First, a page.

I'm not a Twitter expert (is there such a thing, do they teach college courses on Twitter?) but this week for social media Sunday, I thought I would share a few things I have learned along the way that have helped me grow my Twitter following.
The first couple of years I was on Twitter, I largely ignored it. I had a handful of followers and I didn't pay it much attention. It was always my smallest social media presence, my Facebook fan page was my largest. Things sure have changed.
Then my blog started to grow and I realized that a larger Twitter following would allow more of the opportunities I was pursuing. I didn't really "get" Twitter at first, but I realized that it was important enough to start paying attention.
A few things I learned pretty quickly (probably the hard way). Here is what NOT to do when trying to grow your Twitter following.
How NOT to Grow Your Twitter Following
1. TrueTwit Validation
TrueTwit is a validation service for Twitter that is intended to protect your account from spammers, but in reality it just blocks potential followers. I personally have never experienced a huge spam problem on Twitter. Every once in a while I need to block someone, but it is not a big enough problem that I need accuse every person who attempts to follow me of being a potential spammer. If someone uses the TrueTwit Validation service and I receive a direct message asking me to prove that I'm not a spammer, I get annoyed and immediately unfollow them. If you use this service, you are likely annoying and losing potential followers and readers. This guy says it better than me.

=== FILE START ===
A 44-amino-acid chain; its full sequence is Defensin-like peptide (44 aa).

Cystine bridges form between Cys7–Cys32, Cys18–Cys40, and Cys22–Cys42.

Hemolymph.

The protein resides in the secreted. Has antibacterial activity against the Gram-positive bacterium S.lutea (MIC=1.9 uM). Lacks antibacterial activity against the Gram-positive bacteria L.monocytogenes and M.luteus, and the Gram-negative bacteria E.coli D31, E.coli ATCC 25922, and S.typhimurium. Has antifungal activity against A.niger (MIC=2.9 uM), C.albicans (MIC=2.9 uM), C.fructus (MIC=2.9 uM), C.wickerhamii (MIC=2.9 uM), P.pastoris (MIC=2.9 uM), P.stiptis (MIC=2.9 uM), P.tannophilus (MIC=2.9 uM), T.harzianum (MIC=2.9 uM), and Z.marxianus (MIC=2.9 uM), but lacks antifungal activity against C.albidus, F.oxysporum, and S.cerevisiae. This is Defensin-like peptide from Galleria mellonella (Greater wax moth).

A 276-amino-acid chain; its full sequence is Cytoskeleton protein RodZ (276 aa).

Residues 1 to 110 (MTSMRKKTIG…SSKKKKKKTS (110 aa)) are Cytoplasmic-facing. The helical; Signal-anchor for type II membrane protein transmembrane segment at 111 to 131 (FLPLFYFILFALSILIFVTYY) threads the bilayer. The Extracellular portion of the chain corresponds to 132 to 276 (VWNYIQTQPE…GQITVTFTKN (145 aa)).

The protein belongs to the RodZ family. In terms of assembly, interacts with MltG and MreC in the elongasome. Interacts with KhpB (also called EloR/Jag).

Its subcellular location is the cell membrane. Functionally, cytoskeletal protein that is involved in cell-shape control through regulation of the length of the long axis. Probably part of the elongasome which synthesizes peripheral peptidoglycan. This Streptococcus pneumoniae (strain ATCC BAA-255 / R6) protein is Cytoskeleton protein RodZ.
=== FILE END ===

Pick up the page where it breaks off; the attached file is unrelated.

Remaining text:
2. Protect Your Tweets
If you protect your tweets then I can't see them and neither can anyone else. If you want a private account, that is fine. But if you are trying to grow your Twitter followers, please make your tweets public so everyone can see them. When I see an account with protected tweets, I assume that they don't want strangers to follow them. I respect their privacy and do not request to follow (or follow back) private accounts. If you have protected tweets, you are inhibiting your growth.
3. Don't Follow Back
I follow everyone back who follows me unless they are clearly a spam account, porn, offensive, private, in a language I can't read, or claim to like the band Nickelback. It's just the right thing to do. Remember that unless you are a celebrity or a pretty big name blogger, most people follow you simply because they are hoping you will follow them back. A recurring theme in my social media Sunday posts, it is not all about you.
4. Don't Try to Grow your Following
There is nothing wrong with sitting back and letting your following grow organically, but if you aren't that patient, there are some things you can do to speed up the process.